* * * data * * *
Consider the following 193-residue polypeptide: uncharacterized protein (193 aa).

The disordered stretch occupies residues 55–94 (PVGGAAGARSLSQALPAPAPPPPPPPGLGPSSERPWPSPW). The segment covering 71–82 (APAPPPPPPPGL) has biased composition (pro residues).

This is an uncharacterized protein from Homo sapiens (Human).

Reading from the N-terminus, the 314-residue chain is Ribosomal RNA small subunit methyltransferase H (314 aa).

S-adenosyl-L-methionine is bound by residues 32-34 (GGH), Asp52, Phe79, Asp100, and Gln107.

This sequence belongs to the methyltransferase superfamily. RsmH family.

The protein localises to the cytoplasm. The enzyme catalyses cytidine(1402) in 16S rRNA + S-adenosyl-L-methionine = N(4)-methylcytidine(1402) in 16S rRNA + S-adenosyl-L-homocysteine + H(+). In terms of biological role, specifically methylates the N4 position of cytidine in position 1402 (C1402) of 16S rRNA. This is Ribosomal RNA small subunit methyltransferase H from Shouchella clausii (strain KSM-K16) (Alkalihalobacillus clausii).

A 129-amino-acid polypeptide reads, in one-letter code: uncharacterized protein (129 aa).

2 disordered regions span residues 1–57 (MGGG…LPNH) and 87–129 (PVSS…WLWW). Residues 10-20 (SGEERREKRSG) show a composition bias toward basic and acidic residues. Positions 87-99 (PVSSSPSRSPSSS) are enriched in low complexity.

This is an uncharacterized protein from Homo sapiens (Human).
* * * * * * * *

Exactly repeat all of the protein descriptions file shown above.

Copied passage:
Consider the following 193-residue polypeptide: uncharacterized protein (193 aa).

The disordered stretch occupies residues 55–94 (PVGGAAGARSLSQALPAPAPPPPPPPGLGPSSERPWPSPW). The segment covering 71–82 (APAPPPPPPPGL) has biased composition (pro residues).

This is an uncharacterized protein from Homo sapiens (Human).

Reading from the N-terminus, the 314-residue chain is Ribosomal RNA small subunit methyltransferase H (314 aa).

S-adenosyl-L-methionine is bound by residues 32-34 (GGH), Asp52, Phe79, Asp100, and Gln107.

This sequence belongs to the methyltransferase superfamily. RsmH family.

The protein localises to the cytoplasm. The enzyme catalyses cytidine(1402) in 16S rRNA + S-adenosyl-L-methionine = N(4)-methylcytidine(1402) in 16S rRNA + S-adenosyl-L-homocysteine + H(+). In terms of biological role, specifically methylates the N4 position of cytidine in position 1402 (C1402) of 16S rRNA. This is Ribosomal RNA small subunit methyltransferase H from Shouchella clausii (strain KSM-K16) (Alkalihalobacillus clausii).

A 129-amino-acid polypeptide reads, in one-letter code: uncharacterized protein (129 aa).

2 disordered regions span residues 1–57 (MGGG…LPNH) and 87–129 (PVSS…WLWW). Residues 10-20 (SGEERREKRSG) show a composition bias toward basic and acidic residues. Positions 87-99 (PVSSSPSRSPSSS) are enriched in low complexity.

This is an uncharacterized protein from Homo sapiens (Human).